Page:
In terms of investment and energy and risk/reward, with the rise of moderated forums, I’ve become much more selective about my online presence. Unmoderated usenet discussion groups were an interesting experience, in some ways the predecessors of Twitter. They eroded in quality over time (I’m being polite). As more worthwhile alternatives presented themselves, worthwhile posters moved elsewhere. Anyone who visits the alt.war.civil.usa newsgroup today will feel like they are visiting the ruins of a destroyed city. Moderated usenet newsgroups were too cumbersome, and there was too much discussion about moderation practices and too much inconsistency. Yahoo’s a better alternative, but only with good moderation policies, and some people do well on message boards.

      There are friendships made online that become face-to-face ones, and I value those very much for many reasons.

      When I need to work, I work. But I think some people mistake quantity for quality when it comes to publication … and I say this as someone who in the eyes of my fellow professionals publishes a great deal. I want to say something interesting and fresh. I think some of us do more writing than thinking.

      Now I do have to return to copyediting and indexing.

  4. Matt Gallman May 10, 2011 / 9:05 am

    Misc tuesday thoughts

    Mr O’Hara: You might be right there. I posed those three issues in response to what I thought I had read in several of Kevin Levin’s comments, and I thought it would be interesting to see what folks really think about these things. So they aren’t straw men in the sense that I intentionally constructed a false argument. I thought that things were being suggested. Your own post goes on to suggest that reading the blogs is a good way for the historian to assess what “the public” is saying (and you also suggest that that is something the historian should be assessing). That sounds to me like you feel, in answer to #1, that the blogs are a good proxy for the public. My position is that the blogs seem like a good place for discussions of some topics by folks who are deeply interested. Right now I am working on a study of popular culture (mostly fiction) written in the North during the Civil War. I want to figure out how very popular writings that are long forgotten help us understand how civilians understood the meaning of citizenship. Are there blogs and bloggers that discuss these sorts of topics? I honestly do not know.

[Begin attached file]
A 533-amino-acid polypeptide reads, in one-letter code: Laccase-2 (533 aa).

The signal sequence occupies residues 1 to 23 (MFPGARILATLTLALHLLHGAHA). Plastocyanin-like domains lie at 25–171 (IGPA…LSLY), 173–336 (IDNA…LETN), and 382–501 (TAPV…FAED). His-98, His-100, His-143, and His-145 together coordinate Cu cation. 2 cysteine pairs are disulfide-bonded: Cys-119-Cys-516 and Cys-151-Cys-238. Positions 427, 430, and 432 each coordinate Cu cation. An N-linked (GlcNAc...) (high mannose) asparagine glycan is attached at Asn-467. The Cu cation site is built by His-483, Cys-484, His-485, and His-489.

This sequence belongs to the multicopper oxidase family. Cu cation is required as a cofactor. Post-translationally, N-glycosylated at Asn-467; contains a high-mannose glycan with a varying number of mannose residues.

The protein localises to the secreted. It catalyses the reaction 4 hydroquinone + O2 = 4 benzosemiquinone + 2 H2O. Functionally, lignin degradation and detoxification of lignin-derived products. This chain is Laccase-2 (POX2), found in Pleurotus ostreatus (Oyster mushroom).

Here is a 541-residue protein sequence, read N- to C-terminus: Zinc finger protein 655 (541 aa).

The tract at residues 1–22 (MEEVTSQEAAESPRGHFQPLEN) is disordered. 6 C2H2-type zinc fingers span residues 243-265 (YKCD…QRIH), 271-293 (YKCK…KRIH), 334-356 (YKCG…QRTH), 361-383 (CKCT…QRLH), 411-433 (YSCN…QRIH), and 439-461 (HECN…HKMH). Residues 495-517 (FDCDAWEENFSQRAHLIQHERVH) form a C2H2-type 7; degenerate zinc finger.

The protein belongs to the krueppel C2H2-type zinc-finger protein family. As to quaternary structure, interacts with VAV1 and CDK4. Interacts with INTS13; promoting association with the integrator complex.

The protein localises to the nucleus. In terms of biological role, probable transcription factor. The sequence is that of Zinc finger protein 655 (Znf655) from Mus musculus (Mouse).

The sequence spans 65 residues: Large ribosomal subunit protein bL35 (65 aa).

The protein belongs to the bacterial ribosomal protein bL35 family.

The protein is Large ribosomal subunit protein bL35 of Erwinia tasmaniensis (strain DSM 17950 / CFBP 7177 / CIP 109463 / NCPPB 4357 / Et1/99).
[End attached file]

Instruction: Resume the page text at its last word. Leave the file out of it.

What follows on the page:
Mr Gunter: I thought the basketball boards analogy wasn’t too bad, although perhaps I made the point badly. I really was trying to make two points (already a bad idea). First, people who REALLY care about their team go to those discussion groups. If a top high school player says that he will announce his choice of Duke or UNC at midnight on a weekday, there will be thousands of fans on line at that moment. Literally thousands. But are they really representative of “the public”? [Or, to be more on point, my argument was that if you want to assess what the general American public feels about Black Confederates, you don’t sample blogs. You will get a distorted sample] My second point was about expertise. I was talking about a moment a few years ago when I happened to read back and forth in a bunch of CW blogs where the bloggers were attacking a well-known CW historian. The tone of the discussion seemed to suggest that they thought he cared. That was my Phil Jackson reference. [But that doesn’t mean that they are not all sorts of folks with lots of expertise here.]